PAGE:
The Apocalyptic Imagination: An Introduction to Jewish Apocalyptic Literature, 3rd ed., by John J. Collins (Eerdmans, 2016), 442 pages.
The first edition of John Collins’ Apocalyptic Imagination was published more than 30 years ago. The second edition was published seventeen years ago. The third edition updates this time-tested textbook to take account of the last seventeen years of scholarship, which has shown immense interest in apocalyptic literature and its relevance for New Testament interpretation.
The definition of apocalyptic is always contested. Collins follows the SBL Genre Project’s definition, that apocalyptic is “a genre of revelatory literature with a narrative framework, in which a revelation is mediated by an otherworldly being to a human recipient, disclosing a transcendent reality which is both temporal, insofar as it envisages eschatological salvation, and spatial insofar as it involves another, supernatural world” (5). The rest of chapter one surveys for fifty pages what apocalyptic is, including its manifestation in different cultures such as Babylonians, Persians, etc.
The rest of the chapters survey the rest of the Jewish and Christian apocalyptic literature. A useful discussion on historical and literary criticism of the Enoch literature, particularly 1 Enoch, comprises chapter two. Daniel is covered in chapter three. Collins takes the typical position that Daniel was written in the second century BC, which means it falls into the similar historical matrix of the other apocalyptic literature, rather than being an older work that inspired all the rest of the later apocalyptic literature.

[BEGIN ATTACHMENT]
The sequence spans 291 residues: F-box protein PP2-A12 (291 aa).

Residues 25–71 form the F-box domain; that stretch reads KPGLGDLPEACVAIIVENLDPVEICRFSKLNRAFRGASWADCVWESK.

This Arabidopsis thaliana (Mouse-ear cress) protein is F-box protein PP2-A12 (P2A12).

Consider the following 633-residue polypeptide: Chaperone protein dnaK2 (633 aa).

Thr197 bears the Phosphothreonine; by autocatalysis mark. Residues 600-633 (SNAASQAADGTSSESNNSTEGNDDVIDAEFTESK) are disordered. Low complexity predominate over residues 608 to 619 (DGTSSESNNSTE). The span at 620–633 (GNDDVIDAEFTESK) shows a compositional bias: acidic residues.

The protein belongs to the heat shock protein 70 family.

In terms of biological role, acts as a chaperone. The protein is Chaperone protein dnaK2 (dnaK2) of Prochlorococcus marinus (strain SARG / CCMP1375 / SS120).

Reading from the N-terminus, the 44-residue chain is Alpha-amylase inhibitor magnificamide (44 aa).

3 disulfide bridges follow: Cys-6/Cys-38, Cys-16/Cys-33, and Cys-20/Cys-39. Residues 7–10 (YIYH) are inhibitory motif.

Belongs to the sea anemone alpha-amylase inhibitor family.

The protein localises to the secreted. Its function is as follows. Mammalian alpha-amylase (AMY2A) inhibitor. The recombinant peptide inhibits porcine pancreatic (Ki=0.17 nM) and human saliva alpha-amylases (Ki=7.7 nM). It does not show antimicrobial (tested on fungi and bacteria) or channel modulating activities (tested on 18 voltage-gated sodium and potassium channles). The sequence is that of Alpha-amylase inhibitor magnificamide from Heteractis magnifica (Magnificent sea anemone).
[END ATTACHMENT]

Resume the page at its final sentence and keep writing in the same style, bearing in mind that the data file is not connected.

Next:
Other chapters include those on the Sibylline Oracles, Testaments, literature post-70 AD (4 Ezra, 2 Baruch, Ap. Abraham), diaspora apocalyptic literature, and that of early Christianity, including sections on Paul and more on Revelation.
The fifth chapter is especially well done, covering the Dead Sea Scrolls. Collins wrote an entire book on the subject, Apocalypticism in the Dead Sea Scrolls, much of which he condenses in this chapter. Because of the affinities between Qumran use of the OT and the NT’s use, an understanding of apocalyptic in the Dead Sea Scrolls helps enlighten us further on the same in the New Testament.
This textbook would be especially useful for newer students to biblical studies. Apocalypticism is perhaps one of the more difficult subject to wrap one’s mind around, especially without a comprehensive overview. Diving into 1 Enoch for the first time without proper grounding in apocalyptic can be troubling, and students may not know exactly how relevant such literature is to NT interpretation. But understanding this genre is a vital part of historical interpretation.
Indeed, as Collins notes at the end of the book, “It is perhaps unfortunate that apocalyptic literature is so often invested with theological authority, with an eye to coded message and instructions, rather than being read as an exuberant product of the human imagination. Even more unfortunate is the modern proclivity to reduce the symbolic to propositional truths” (358). These works are difficult for Western minds to read as they were intended to be read. But if we allow ourselves to enter the mindset of early Jews and Christians, we may find ourselves wrapped up in a new way of viewing history and understanding how God is working in it.
I recommend Collins’s textbook highly as an enduring source for proper understanding of apocalyptic literature.
Preview of buy it on Amazon.